So, why is there a lack of benches? Washington, D.C. is probably one of the world's most beautiful cities. Monuments truly stand in majestic glory. We Americans are proud of our many achievements. Sixth graders in Montana can identify photos of the Washington Monument. But, short blocks away from these expected, recognizable monuments are just as recognizable streets -- Massachusetts Avenue, Pennsylvania Avenue, Connecticut Avenue -- that lack benches. Why? Because Washington, D.C. has a homeless problem. The homeless sleep on benches.
And in churches. After our McDonald's stop and en route to the Metro, Judy saw that the double front doors to one of the older churches were open. We decided to look inside and were awed by the domed ceiling, marbled side altars, and impressive stained glass. While a worker vacuumed the deep red carpet, two worshippers knelt in prayer, and four of the city's homeless just existed, scattered among the pews, lost in their day-to-day world of black bags, murmurings, and empty eyes.
That evening I wondered where these homeless now slept. Washington, D.C. maintains shelters. Significant out-reach programs exist. Still, shelters fill. Programs don't always reach everyone. And it bothered me that both homeless and visitor lacked a bench. Not that benches should be homes for the homeless. No, no. The public enjoys certain rights...but, if there's no bench, is there a larger problem?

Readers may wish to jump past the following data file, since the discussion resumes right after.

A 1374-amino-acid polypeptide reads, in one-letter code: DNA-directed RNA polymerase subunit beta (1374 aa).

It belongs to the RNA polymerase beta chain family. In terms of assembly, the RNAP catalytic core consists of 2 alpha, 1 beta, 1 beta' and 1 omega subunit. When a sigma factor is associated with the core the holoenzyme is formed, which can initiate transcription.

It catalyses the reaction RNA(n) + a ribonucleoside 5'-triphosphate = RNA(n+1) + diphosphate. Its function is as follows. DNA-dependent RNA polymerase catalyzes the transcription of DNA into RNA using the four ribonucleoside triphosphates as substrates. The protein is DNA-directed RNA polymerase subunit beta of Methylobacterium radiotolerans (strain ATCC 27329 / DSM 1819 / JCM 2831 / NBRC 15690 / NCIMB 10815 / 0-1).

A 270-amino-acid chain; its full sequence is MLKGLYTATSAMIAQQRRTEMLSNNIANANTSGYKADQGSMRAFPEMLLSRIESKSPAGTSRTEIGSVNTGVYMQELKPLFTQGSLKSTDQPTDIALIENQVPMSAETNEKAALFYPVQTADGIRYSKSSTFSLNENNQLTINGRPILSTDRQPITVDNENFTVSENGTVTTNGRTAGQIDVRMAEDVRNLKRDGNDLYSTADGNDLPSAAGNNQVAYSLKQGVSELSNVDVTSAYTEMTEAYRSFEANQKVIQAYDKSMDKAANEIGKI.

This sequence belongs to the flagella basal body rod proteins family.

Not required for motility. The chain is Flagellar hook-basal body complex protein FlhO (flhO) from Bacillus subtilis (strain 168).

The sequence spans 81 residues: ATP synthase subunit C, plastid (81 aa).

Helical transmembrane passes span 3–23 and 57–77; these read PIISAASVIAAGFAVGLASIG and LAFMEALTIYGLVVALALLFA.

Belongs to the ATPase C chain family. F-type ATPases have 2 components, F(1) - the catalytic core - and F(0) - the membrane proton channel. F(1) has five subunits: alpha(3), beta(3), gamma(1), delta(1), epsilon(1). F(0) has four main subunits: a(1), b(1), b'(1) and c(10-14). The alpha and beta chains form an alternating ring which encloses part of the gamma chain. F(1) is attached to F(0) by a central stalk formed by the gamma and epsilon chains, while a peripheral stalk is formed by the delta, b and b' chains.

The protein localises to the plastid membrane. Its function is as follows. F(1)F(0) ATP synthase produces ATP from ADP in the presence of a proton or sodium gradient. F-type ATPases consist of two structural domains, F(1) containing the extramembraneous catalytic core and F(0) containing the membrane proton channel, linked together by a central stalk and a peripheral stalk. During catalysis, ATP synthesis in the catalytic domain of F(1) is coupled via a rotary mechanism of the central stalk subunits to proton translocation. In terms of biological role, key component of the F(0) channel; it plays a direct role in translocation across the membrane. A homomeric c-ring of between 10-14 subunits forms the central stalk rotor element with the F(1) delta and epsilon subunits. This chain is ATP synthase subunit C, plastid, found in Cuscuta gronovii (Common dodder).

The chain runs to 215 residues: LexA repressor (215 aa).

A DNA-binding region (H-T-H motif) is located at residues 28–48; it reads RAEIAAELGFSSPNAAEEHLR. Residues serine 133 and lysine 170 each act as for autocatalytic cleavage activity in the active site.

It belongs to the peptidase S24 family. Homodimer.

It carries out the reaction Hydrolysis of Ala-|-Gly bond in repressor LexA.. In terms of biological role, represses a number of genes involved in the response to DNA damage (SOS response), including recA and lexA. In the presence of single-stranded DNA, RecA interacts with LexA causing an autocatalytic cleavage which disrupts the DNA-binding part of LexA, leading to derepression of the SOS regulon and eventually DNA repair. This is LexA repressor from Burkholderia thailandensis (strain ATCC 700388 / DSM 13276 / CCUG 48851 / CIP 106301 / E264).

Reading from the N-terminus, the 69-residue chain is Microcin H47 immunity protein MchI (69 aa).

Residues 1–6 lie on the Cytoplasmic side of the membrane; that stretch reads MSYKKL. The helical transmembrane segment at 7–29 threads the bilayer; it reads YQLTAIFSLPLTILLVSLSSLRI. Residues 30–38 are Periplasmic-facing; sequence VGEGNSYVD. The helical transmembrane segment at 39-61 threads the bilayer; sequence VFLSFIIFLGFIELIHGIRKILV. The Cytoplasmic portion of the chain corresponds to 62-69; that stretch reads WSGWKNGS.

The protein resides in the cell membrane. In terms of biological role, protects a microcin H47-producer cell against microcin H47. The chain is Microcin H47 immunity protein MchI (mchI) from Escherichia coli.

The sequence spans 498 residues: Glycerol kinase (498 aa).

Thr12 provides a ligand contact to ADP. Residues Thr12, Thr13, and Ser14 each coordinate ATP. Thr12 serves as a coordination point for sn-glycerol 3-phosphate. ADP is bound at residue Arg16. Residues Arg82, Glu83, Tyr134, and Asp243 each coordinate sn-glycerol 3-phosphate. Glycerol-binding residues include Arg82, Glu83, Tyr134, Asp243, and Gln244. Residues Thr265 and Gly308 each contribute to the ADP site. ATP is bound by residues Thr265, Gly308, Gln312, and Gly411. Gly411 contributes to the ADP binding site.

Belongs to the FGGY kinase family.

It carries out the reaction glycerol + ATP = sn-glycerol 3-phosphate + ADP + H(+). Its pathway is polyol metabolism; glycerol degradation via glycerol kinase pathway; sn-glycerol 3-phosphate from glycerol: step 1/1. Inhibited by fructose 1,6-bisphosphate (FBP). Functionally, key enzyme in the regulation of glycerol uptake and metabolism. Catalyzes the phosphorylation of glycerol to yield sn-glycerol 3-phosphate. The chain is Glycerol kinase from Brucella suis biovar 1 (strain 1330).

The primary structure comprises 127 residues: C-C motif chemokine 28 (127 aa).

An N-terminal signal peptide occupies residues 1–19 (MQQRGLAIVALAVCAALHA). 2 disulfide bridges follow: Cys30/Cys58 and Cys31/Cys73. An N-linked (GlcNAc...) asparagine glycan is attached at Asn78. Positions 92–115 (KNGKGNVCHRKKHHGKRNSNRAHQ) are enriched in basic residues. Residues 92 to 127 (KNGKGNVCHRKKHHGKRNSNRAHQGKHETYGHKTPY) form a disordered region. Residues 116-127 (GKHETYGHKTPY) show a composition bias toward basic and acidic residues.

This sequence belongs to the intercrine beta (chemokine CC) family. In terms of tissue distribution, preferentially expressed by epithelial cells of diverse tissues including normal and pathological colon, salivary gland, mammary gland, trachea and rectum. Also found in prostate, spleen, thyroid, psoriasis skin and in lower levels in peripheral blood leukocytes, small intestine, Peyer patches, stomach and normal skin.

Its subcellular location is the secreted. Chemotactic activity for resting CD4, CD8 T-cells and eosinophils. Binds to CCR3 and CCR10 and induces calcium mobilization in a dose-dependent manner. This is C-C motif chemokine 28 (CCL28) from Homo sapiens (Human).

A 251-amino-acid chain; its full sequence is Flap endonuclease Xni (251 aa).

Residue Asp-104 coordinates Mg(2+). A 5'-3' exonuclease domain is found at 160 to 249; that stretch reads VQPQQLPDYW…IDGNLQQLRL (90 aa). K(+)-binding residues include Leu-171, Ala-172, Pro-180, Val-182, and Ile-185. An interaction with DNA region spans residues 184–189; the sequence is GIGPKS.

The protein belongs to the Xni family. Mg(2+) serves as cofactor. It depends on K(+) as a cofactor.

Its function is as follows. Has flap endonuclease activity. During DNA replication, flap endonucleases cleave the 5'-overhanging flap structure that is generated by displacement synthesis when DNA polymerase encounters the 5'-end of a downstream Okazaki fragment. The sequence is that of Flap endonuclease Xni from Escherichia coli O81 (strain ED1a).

I'm not so naive as to think the homeless problem is completely solvable. But I'm old enough to understand that problems have solutions. I'm old enough to remember another era when people worked together for the common good; when Republicans didn't eat Here and Democrats didn't eat There; when the United States didn't summarily invade another country; when all Americans felt a sense of duty and sacrifice; when the lesser moral gave way to the greater moral; when greed was a dirty word.
So, I opened one of the lovely blogs I follow, A Taste of Denmark (see Blogs I Follow), and returned to the January 15th post: Skovmollen, Moesgard, Aarhus. Ahhh, there was the bench my husband and I had sat on.
And, then, I remembered (again) one of my favorite quips: Athatha Christie once said of her anthropologist husband that the older she got the more he became interested in her. What Dame Agatha meant was that the past held valuable information that enriched the present.
Appreciating the past is good. Remembering is good. I wish those who constantly try to pull down President Obama would remember that internal discord ravaged the Qin Dynasty, the era that produced the Terra Cotta Warriors. I wish that these obstructionists -- the politicians, bankers, doctors, lawyers, Republican tea-baggers, and Wall Street elite -- would realize that President Obama wants to sit with them on a bench where the coversation centers on what's good for our country. The good that could come from such a positive conversation would benefit you, me, and the homeless.
Like the water mill in Skovmollen, we can preserve the nobility of went before us without limiting the future.